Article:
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JAMA. 2016 Jan 19;315(3):272-83. doi: 10.1001/jama.2015.18603.

Comparison of Site of Death, Health Care Utilization, and Hospital Expenditures for Patients Dying With Cancer in 7 Developed Countries.

Author information

1
Department of Radiation Oncology, Perelman School of Medicine at the University of Pennsylvania, Philadelphia2Department of Medical Ethics and Health Policy, Perelman School of Medicine at the University of Pennsylvania, Philadelphia.
2
Department of Medical Ethics and Health Policy, Perelman School of Medicine at the University of Pennsylvania, Philadelphia3Department of Medicine, Perelman School of Medicine at the University of Pennsylvania, Philadelphia4Department of Biostatistics and.
3
Hamburg Center for Health Economics, University of Hamburg, Hamburg, Germany6Center for Gerontology and Health Care Research, School of Public Health, Brown University, Providence, Rhode Island.
4
Center for Health Policy Research, Geisel School of Medicine at Dartmouth College, Hanover, New Hampshire.
5
End-of-Life Care Research Group, Vrije Universiteit Brussel and Ghent University, Brussels, Belgium.
6
Department of Medicine, Sunnybrook Health Sciences Centre, University of Toronto, Toronto, Ontario, Canada10Department of Critical Care Medicine, Sunnybrook Health Sciences Centre, University of Toronto, Toronto, Ontario, Canada.
7
Department of Cancer Research and Molecular Medicine, Norwegian University of Science and Technology, Trondheim, Norway12Department of Oncology, Oslo University Hospital and University of Oslo, Oslo, Norway.
8
Hamburg Center for Health Economics, University of Hamburg, Hamburg, Germany.
9
Department of Health Management and Health Economics, University of Oslo, Oslo, Norway14Oslo Centre for Biostatistics and Epidemiology, University of Oslo, Oslo, Norway.
10
Department of Public and Occupational Health, EMGO Institute for Health and Care Research and Cancer Center Amsterdam, VU University Medical Center, Amsterdam, the Netherlands.
11
National End of Life Care Intelligence Network, Public Health England, London.
12
Department of Medical Ethics and Health Policy, Perelman School of Medicine at the University of Pennsylvania, Philadelphia.
13
Department of Critical Care Medicine, Sunnybrook Health Sciences Centre, University of Toronto, Toronto, Ontario, Canada.

Abstract

IMPORTANCE:

Differences in utilization and costs of end-of-life care among developed countries are of considerable policy interest.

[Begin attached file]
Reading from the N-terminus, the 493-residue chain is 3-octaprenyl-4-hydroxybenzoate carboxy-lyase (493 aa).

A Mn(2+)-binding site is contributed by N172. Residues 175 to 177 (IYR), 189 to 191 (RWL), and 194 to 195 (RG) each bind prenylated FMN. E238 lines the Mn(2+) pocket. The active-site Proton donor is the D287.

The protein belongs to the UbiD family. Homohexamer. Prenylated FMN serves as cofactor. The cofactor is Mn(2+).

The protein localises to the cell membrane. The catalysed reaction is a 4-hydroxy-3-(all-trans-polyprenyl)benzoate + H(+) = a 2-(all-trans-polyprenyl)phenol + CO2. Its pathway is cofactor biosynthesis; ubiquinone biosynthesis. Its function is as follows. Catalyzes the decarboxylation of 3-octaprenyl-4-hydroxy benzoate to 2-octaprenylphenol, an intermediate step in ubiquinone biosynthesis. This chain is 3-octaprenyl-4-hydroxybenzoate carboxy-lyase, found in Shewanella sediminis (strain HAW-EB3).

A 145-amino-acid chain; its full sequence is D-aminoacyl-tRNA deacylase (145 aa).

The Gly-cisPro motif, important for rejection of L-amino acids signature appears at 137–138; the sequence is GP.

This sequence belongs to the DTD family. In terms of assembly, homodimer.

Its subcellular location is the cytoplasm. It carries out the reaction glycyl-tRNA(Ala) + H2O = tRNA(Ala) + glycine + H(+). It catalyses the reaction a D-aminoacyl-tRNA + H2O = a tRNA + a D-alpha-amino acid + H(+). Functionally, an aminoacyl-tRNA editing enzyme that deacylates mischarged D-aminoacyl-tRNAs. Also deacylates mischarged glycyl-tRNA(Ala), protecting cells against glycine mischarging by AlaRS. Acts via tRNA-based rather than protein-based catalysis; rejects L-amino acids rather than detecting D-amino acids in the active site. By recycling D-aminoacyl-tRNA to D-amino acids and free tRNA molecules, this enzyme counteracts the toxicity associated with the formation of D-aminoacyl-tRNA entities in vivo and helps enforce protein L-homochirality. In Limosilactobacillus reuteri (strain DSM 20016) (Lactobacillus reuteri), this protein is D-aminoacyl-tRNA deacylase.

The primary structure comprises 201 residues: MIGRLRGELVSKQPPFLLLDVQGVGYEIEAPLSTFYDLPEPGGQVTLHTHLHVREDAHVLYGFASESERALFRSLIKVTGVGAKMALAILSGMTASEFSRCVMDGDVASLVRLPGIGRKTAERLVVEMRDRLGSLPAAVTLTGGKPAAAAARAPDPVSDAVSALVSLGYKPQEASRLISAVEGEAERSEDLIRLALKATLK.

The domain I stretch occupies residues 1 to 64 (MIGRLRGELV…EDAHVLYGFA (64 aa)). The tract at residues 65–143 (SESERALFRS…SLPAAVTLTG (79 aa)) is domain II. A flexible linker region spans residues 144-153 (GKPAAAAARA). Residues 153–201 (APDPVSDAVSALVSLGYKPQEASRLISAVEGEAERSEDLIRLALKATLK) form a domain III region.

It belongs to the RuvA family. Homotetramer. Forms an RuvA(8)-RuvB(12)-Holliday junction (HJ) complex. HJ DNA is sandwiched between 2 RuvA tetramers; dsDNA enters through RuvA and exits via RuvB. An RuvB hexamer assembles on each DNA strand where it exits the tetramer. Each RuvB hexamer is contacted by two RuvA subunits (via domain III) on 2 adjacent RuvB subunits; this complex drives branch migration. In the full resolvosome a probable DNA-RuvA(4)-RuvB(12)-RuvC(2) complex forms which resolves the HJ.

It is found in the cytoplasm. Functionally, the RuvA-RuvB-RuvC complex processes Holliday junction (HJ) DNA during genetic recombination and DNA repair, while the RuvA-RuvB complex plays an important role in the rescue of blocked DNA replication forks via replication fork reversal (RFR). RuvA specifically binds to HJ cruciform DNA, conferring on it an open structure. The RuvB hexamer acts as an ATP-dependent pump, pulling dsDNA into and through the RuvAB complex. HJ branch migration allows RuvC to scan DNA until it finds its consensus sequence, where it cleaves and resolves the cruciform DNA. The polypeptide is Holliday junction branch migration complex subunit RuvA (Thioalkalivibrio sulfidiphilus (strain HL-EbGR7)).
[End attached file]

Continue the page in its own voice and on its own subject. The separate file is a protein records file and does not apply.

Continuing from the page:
OBJECTIVE:

To compare site of death, health care utilization, and hospital expenditures in 7 countries: Belgium, Canada, England, Germany, the Netherlands, Norway, and the United States.

DESIGN, SETTING, AND PARTICIPANTS:

Retrospective cohort study using administrative and registry data from 2010. Participants were decedents older than 65 years who died with cancer. Secondary analyses included decedents of any age, decedents older than 65 years with lung cancer, and decedents older than 65 years in the United States and Germany from 2012.

MAIN OUTCOMES AND MEASURES:

Deaths in acute care hospitals, 3 inpatient measures (hospitalizations in acute care hospitals, admissions to intensive care units, and emergency department visits), 1 outpatient measure (chemotherapy episodes), and hospital expenditures paid by insurers (commercial or governmental) during the 180-day and 30-day periods before death. Expenditures were derived from country-specific methods for costing inpatient services.

RESULTS:

The United States (cohort of decedents aged >65 years, N = 211,816) and the Netherlands (N = 7216) had the lowest proportion of decedents die in acute care hospitals (22.2.% and 29.4%, respectively). A higher proportion of decedents died in acute care hospitals in Belgium (N = 21,054; 51.2%), Canada (N = 20,818; 52.1%), England (N = 97,099; 41.7%), Germany (N = 24,434; 38.3%), and Norway (N = 6636; 44.7%). In the last 180 days of life, 40.3% of US decedents had an intensive care unit admission compared with less than 18% in other reporting nations. In the last 180 days of life, mean per capita hospital expenditures were higher in Canada (US $21,840), Norway (US $19,783), and the United States (US $18,500), intermediate in Germany (US $16,221) and Belgium (US $15,699), and lower in the Netherlands (US $10,936) and England (US $9342). Secondary analyses showed similar results.

CONCLUSIONS AND RELEVANCE:

Among patients older than 65 years who died with cancer in 7 developed countries in 2010, end-of-life care was more hospital-centric in Belgium, Canada, England, Germany, and Norway than in the Netherlands or the United States. Hospital expenditures near the end of life were higher in the United States, Norway, and Canada, intermediate in Germany and Belgium, and lower in the Netherlands and England. However, intensive care unit admissions were more than twice as common in the United States as in other countries.

PMID:
26784775
DOI:
10.1001/jama.2015.18603
[Indexed for MEDLINE]

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